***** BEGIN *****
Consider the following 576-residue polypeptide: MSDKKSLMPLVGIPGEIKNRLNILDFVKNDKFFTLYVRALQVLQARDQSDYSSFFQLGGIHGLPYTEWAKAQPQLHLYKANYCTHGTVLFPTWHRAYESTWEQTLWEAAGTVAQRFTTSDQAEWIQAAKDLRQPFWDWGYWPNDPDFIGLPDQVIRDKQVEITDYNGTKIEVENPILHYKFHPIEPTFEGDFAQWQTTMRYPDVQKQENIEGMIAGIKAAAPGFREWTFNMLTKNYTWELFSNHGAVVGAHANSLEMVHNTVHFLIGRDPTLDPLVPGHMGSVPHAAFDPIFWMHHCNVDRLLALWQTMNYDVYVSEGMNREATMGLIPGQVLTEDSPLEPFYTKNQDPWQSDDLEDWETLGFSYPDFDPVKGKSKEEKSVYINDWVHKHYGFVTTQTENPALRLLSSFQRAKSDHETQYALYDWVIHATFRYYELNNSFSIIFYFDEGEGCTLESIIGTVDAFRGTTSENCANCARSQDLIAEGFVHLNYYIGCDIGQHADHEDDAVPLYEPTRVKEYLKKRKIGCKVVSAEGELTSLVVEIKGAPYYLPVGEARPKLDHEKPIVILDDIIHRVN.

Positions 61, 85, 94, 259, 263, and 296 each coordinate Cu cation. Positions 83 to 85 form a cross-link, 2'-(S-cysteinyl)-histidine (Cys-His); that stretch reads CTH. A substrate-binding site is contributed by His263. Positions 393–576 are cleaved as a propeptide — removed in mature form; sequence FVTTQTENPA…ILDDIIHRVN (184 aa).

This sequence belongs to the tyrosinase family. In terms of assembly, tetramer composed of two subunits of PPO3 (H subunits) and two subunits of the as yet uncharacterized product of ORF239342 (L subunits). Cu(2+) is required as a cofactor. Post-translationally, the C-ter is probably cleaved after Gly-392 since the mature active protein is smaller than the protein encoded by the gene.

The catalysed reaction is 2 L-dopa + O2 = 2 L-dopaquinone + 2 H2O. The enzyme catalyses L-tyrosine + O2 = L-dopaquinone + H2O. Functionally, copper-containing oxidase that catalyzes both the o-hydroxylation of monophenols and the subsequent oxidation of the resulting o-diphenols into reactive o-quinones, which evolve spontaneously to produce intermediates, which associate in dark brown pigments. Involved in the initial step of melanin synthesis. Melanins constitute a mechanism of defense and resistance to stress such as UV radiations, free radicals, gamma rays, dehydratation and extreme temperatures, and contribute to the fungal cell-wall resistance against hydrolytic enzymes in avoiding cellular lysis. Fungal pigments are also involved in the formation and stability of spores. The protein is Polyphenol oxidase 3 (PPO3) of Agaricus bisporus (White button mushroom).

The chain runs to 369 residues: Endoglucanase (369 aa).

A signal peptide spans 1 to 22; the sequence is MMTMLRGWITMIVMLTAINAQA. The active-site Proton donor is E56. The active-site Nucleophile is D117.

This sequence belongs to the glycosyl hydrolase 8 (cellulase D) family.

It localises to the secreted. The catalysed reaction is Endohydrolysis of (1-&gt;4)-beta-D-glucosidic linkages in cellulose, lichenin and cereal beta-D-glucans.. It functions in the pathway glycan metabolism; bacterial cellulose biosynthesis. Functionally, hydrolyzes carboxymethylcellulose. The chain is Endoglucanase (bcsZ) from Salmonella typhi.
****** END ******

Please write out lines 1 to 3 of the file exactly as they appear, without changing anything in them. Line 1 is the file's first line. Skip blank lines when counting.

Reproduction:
Consider the following 576-residue polypeptide: MSDKKSLMPLVGIPGEIKNRLNILDFVKNDKFFTLYVRALQVLQARDQSDYSSFFQLGGIHGLPYTEWAKAQPQLHLYKANYCTHGTVLFPTWHRAYESTWEQTLWEAAGTVAQRFTTSDQAEWIQAAKDLRQPFWDWGYWPNDPDFIGLPDQVIRDKQVEITDYNGTKIEVENPILHYKFHPIEPTFEGDFAQWQTTMRYPDVQKQENIEGMIAGIKAAAPGFREWTFNMLTKNYTWELFSNHGAVVGAHANSLEMVHNTVHFLIGRDPTLDPLVPGHMGSVPHAAFDPIFWMHHCNVDRLLALWQTMNYDVYVSEGMNREATMGLIPGQVLTEDSPLEPFYTKNQDPWQSDDLEDWETLGFSYPDFDPVKGKSKEEKSVYINDWVHKHYGFVTTQTENPALRLLSSFQRAKSDHETQYALYDWVIHATFRYYELNNSFSIIFYFDEGEGCTLESIIGTVDAFRGTTSENCANCARSQDLIAEGFVHLNYYIGCDIGQHADHEDDAVPLYEPTRVKEYLKKRKIGCKVVSAEGELTSLVVEIKGAPYYLPVGEARPKLDHEKPIVILDDIIHRVN.

Positions 61, 85, 94, 259, 263, and 296 each coordinate Cu cation. Positions 83 to 85 form a cross-link, 2'-(S-cysteinyl)-histidine (Cys-His); that stretch reads CTH. A substrate-binding site is contributed by His263. Positions 393–576 are cleaved as a propeptide — removed in mature form; sequence FVTTQTENPA…ILDDIIHRVN (184 aa).

This sequence belongs to the tyrosinase family. In terms of assembly, tetramer composed of two subunits of PPO3 (H subunits) and two subunits of the as yet uncharacterized product of ORF239342 (L subunits). Cu(2+) is required as a cofactor. Post-translationally, the C-ter is probably cleaved after Gly-392 since the mature active protein is smaller than the protein encoded by the gene.